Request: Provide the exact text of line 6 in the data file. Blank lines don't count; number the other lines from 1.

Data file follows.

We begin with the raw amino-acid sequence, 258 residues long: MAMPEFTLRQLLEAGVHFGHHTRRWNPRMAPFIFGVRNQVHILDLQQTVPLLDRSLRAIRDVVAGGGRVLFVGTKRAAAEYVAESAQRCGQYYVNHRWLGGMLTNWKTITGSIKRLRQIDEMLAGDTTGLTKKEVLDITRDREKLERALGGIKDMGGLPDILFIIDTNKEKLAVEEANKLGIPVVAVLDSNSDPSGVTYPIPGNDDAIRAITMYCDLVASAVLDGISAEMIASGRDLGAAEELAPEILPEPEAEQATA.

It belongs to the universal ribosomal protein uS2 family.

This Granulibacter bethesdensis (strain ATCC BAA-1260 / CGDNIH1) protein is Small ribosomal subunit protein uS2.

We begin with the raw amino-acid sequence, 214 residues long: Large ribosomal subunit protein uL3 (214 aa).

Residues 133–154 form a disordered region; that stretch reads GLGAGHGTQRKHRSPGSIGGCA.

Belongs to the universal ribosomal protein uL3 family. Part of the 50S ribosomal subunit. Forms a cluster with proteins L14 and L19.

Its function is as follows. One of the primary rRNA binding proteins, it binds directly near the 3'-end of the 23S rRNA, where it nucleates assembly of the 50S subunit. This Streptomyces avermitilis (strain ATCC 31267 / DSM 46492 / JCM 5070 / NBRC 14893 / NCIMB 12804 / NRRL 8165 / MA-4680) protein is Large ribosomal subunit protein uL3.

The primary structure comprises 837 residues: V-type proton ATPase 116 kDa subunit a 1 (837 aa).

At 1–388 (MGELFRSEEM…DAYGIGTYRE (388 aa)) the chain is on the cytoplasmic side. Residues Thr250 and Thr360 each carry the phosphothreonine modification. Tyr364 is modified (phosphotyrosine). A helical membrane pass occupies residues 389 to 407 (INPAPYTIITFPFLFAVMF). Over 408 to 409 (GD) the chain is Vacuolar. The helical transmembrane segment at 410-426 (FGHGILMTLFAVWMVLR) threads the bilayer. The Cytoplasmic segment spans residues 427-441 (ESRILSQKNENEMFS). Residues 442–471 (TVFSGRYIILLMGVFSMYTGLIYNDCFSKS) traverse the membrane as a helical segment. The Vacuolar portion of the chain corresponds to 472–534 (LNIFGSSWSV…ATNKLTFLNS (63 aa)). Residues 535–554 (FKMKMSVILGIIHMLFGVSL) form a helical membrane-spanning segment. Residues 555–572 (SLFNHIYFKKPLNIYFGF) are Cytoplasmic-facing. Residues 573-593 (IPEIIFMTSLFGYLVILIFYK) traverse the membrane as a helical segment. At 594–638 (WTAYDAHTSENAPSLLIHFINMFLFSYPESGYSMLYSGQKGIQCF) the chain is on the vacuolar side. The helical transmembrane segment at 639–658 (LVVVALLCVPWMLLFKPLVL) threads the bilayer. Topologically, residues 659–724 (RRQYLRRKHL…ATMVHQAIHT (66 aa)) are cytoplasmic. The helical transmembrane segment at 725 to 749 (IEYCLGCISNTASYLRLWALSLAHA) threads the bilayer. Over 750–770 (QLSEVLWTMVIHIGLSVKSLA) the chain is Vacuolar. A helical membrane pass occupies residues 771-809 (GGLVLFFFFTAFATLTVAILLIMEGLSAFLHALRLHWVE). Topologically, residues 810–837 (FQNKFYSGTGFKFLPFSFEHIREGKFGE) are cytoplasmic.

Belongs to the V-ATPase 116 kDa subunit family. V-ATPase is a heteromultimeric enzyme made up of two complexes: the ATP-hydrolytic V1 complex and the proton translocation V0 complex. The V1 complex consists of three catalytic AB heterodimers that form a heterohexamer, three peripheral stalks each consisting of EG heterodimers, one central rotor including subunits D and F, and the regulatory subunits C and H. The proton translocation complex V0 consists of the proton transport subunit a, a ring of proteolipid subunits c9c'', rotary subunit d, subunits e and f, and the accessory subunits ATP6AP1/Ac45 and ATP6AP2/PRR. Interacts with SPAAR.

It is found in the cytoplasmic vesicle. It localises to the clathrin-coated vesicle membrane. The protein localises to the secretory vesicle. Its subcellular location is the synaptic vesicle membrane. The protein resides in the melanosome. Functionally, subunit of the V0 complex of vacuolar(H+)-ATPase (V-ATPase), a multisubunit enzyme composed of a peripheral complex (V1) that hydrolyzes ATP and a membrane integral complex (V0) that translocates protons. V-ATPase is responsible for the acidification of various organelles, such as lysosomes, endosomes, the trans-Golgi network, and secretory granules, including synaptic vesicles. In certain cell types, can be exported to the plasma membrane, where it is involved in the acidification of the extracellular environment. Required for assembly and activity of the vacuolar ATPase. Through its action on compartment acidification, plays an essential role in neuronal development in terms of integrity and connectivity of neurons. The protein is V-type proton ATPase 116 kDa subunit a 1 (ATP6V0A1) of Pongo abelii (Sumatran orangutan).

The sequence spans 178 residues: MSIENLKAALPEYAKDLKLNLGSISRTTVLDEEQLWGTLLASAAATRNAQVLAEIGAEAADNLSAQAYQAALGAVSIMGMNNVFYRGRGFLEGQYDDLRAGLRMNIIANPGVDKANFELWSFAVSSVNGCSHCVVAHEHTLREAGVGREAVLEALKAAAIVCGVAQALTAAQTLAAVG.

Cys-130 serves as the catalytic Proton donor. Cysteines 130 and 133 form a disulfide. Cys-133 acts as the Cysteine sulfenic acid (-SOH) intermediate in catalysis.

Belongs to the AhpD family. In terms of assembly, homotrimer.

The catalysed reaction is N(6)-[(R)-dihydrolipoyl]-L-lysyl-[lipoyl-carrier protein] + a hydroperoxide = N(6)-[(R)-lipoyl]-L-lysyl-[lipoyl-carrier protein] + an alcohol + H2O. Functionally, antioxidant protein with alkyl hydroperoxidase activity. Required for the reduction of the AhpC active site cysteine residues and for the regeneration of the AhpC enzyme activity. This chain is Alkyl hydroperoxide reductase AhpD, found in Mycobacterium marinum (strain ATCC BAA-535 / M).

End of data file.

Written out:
Belongs to the universal ribosomal protein uL3 family. Part of the 50S ribosomal subunit. Forms a cluster with proteins L14 and L19.